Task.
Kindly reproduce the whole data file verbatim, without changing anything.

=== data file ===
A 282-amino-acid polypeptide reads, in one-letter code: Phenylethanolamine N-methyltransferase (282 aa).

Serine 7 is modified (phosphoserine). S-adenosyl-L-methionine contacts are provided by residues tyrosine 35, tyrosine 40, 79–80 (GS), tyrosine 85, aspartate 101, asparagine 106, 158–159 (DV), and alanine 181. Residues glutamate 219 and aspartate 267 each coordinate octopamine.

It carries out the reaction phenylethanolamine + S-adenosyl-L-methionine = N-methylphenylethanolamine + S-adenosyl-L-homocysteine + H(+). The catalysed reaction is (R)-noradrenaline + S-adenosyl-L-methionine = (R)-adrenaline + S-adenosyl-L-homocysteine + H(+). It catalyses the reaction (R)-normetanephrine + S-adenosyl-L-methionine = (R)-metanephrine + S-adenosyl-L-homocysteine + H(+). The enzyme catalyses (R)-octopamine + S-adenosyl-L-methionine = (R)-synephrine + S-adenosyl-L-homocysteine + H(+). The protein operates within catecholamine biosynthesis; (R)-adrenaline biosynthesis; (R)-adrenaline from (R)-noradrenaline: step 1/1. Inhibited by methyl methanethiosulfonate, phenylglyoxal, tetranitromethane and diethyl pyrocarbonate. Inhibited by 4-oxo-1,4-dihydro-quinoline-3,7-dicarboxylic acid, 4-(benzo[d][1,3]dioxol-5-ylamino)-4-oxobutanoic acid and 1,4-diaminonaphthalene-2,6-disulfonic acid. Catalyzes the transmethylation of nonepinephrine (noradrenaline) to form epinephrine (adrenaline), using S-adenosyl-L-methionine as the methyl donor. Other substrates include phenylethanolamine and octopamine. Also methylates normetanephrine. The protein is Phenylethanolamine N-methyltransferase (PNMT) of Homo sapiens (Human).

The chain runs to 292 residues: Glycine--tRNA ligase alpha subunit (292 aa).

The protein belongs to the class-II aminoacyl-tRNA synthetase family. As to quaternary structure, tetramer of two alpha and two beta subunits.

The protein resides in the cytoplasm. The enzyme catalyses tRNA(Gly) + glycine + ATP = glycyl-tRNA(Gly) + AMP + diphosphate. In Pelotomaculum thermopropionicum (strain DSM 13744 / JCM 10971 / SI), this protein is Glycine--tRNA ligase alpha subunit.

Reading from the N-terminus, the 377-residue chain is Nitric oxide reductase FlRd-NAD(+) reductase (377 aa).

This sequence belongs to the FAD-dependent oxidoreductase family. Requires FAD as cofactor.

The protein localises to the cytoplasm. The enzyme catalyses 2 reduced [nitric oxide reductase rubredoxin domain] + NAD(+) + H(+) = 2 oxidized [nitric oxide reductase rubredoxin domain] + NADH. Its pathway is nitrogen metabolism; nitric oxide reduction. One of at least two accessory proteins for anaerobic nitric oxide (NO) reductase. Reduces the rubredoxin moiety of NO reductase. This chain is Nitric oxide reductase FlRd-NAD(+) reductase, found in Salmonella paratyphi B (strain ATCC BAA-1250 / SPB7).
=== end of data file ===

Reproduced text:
A 282-amino-acid polypeptide reads, in one-letter code: Phenylethanolamine N-methyltransferase (282 aa).

Serine 7 is modified (phosphoserine). S-adenosyl-L-methionine contacts are provided by residues tyrosine 35, tyrosine 40, 79–80 (GS), tyrosine 85, aspartate 101, asparagine 106, 158–159 (DV), and alanine 181. Residues glutamate 219 and aspartate 267 each coordinate octopamine.

It carries out the reaction phenylethanolamine + S-adenosyl-L-methionine = N-methylphenylethanolamine + S-adenosyl-L-homocysteine + H(+). The catalysed reaction is (R)-noradrenaline + S-adenosyl-L-methionine = (R)-adrenaline + S-adenosyl-L-homocysteine + H(+). It catalyses the reaction (R)-normetanephrine + S-adenosyl-L-methionine = (R)-metanephrine + S-adenosyl-L-homocysteine + H(+). The enzyme catalyses (R)-octopamine + S-adenosyl-L-methionine = (R)-synephrine + S-adenosyl-L-homocysteine + H(+). The protein operates within catecholamine biosynthesis; (R)-adrenaline biosynthesis; (R)-adrenaline from (R)-noradrenaline: step 1/1. Inhibited by methyl methanethiosulfonate, phenylglyoxal, tetranitromethane and diethyl pyrocarbonate. Inhibited by 4-oxo-1,4-dihydro-quinoline-3,7-dicarboxylic acid, 4-(benzo[d][1,3]dioxol-5-ylamino)-4-oxobutanoic acid and 1,4-diaminonaphthalene-2,6-disulfonic acid. Catalyzes the transmethylation of nonepinephrine (noradrenaline) to form epinephrine (adrenaline), using S-adenosyl-L-methionine as the methyl donor. Other substrates include phenylethanolamine and octopamine. Also methylates normetanephrine. The protein is Phenylethanolamine N-methyltransferase (PNMT) of Homo sapiens (Human).

The chain runs to 292 residues: Glycine--tRNA ligase alpha subunit (292 aa).

The protein belongs to the class-II aminoacyl-tRNA synthetase family. As to quaternary structure, tetramer of two alpha and two beta subunits.

The protein resides in the cytoplasm. The enzyme catalyses tRNA(Gly) + glycine + ATP = glycyl-tRNA(Gly) + AMP + diphosphate. In Pelotomaculum thermopropionicum (strain DSM 13744 / JCM 10971 / SI), this protein is Glycine--tRNA ligase alpha subunit.

Reading from the N-terminus, the 377-residue chain is Nitric oxide reductase FlRd-NAD(+) reductase (377 aa).

This sequence belongs to the FAD-dependent oxidoreductase family. Requires FAD as cofactor.

The protein localises to the cytoplasm. The enzyme catalyses 2 reduced [nitric oxide reductase rubredoxin domain] + NAD(+) + H(+) = 2 oxidized [nitric oxide reductase rubredoxin domain] + NADH. Its pathway is nitrogen metabolism; nitric oxide reduction. One of at least two accessory proteins for anaerobic nitric oxide (NO) reductase. Reduces the rubredoxin moiety of NO reductase. This chain is Nitric oxide reductase FlRd-NAD(+) reductase, found in Salmonella paratyphi B (strain ATCC BAA-1250 / SPB7).